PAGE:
Canada's most successful international showing in boxing came at the 1954 British Empire Games (see BRITISH EMPIRE AND COMMONWEALTH GAMES) in Vancouver. When the national team coach from eastern Canada couldn't make it to the Games, assistant coach Paonessa unofficially took charge and led the boxers to 2 golds, 1 silver and 2 bronzes, one of which was captured by BC light heavyweight William Misselbrook. Canadian champions from BC included Angelo BRANCA, Phil Palmer, Buddy Palmer, Al Chabot and Harold Mann. Mann's most outstanding achievement was winning the light middleweight gold medal at the 1962 British Empire Games in Perth, the only gold medal ever won by a BC boxer in a major international competition. He later started the successful Spruce Capital Boxing Club in his native PRINCE GEORGE, where he coached national champions including his son, Laurie, voted best boxer in Canada on 3 occasions, Jack Meda, the heavyweight bronze medallist at the 1970 Commonwealth Games, and Roger Adolf, future Lillooet chief. He also coached Marjan Kolar, an Edmonton light heavyweight who moved to Prince George and won the 1967 Pan Am bronze.

Local Clubs

The trophy for greatest contribution to BC amateur boxing, inaugurated in 1971, is named for Harold Mann, who was also a national team coach and a referee. One of the first winners of the trophy was Irving Mann, Harold's own coach and father. Perhaps BC's most important boxing builder was Bert Lowes, a national team coach who developed Vancouver's South Hill and Firefighters' boxing clubs in the 1950s and 1960s and became one of the world's top-ranked referees, overseeing matches at 3 Olympics. Lowes' top boxers included Canadian champions Winnie Schelt, Dave Wiley, Dick Findlay, Freddy Fuller, Franky Scott, Wayne and Tommy Boyce and Ignatz "Lindy" Lindmoser. The Boyce brothers won over a dozen Pacific Northwest gold gloves between them. Scott won a bronze medal at the 1966 British Empire Games and Fuller, who logged 339 amateur matches, was also expected to win a medal at the Games before sustaining a broken arm. Dave Brown ran a Vancouver club in the early 1950s that featured Canadian champions Lenny Walters, Jimmy Walters (no relation), Bobby Shires, Norm Jorgenson, Jerry Boucher, Hugh Meikle and Buddy Pearson. Brown went on to become the director of BC boxing in the Canadian Boxing Federation, a top-ranked referee and a World Boxing Council judge for 17 world title bouts. A top club during the 1960s was the North Shore Eagles, run by Elio Ius, a coach of the national team and patriarch of the family that included coaching brother Mel and 1970s Canadian champions Chris and David Ius. Chris joined fellow-Eagle and national champ Les Hamilton at the 1972 Munich Olympics. In the late 1970s, Vancouver's Astoria Club and New Westminster's Queensborough Club became dominant. Astoria, primarily run by George Angelomatis, produced Dale WALTERS, Tony PEP, Jimmy Worral, 1990 Commonwealth Games silver medallist Geronimo Bie and Manny Sobral, a Canadian welterweight champion and successful pro. With help from his wife Margaret, Pat O'Reilly ran the Hastings Community Centre Boxing Club from 1959–85, producing several successful boxers including his sons Patrick and Michael, both Canadian champions, but mainly focussing on less competitive concerns in getting kids off the streets. The early 1980s saw the emergence of BC's ultimate backwoods brawler, Gordy RACETTE. After Vancouver manager Tony Dowling taught him how to box, he became a successful pro, fighting Jimmy Young and Trevor Berbick, and was briefly bankrolled by Sylvester Stallone. Welterweight Jamie Ollenberger was a 2-time Golden Boy (1980–81) who posted a remarkable amateur career and fought for a professional ISBA title. Michael OLAJIDE had a chance at the IBF world middleweight title in 1987 and also fought top US pros Thomas Hearns and Iran Barkley. Olajide had won the Canadian middleweight crown in Vancouver in 1985, on the same bill as Tony Pep's Canadian featherweight championship win. The most popular BC boxer of the 1980s was Dale Walters, who took the bronze medal in the bantamweight division at the 1984 Los Angeles Olympics. His father Len, a member of the BC SPORTS HALL OF FAME had been a BC, Pacific Northwest, Canadian and US amateur champion in the 1950s. Nanaimo's Shane Sutcliffe became BC's next great hope by winning the Canadian professional heavyweight title in 1998 though he lost it a year later.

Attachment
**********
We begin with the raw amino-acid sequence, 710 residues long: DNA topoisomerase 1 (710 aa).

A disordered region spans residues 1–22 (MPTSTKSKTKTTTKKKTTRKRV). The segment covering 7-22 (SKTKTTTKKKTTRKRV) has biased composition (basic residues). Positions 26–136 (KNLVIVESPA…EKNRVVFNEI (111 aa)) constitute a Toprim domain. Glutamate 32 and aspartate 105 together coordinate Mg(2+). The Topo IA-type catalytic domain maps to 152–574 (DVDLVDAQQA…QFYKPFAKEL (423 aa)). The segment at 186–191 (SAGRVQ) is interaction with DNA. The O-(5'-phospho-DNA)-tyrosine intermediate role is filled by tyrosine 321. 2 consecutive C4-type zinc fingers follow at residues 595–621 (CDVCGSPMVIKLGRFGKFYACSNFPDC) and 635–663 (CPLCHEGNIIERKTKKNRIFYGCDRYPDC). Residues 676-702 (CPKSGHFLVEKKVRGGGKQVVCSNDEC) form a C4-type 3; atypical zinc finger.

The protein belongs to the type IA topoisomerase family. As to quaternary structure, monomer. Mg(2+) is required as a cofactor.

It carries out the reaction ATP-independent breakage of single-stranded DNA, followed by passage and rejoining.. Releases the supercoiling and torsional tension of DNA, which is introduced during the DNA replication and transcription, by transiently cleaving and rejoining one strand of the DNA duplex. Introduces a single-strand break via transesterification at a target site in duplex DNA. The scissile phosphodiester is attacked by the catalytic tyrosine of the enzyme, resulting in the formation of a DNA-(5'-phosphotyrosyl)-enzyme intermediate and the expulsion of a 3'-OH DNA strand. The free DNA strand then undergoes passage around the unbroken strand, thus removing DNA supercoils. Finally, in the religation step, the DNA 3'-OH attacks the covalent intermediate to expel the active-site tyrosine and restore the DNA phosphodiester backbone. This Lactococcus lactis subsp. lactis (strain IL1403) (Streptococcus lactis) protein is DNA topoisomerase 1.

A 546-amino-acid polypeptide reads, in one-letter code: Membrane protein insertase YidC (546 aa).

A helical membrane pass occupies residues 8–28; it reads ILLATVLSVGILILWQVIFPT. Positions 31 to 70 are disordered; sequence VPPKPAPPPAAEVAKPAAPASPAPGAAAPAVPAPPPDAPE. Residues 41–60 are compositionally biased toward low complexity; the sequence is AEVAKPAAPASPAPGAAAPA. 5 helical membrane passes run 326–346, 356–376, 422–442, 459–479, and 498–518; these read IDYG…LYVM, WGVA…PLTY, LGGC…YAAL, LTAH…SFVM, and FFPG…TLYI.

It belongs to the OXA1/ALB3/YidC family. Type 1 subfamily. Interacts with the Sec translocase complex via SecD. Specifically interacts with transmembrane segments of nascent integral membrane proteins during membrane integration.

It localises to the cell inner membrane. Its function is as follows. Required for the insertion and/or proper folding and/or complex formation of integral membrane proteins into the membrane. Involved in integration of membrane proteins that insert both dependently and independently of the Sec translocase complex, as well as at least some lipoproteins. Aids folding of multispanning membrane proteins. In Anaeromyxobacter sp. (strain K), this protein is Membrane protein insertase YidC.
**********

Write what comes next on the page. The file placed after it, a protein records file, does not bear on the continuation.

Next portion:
by Silas White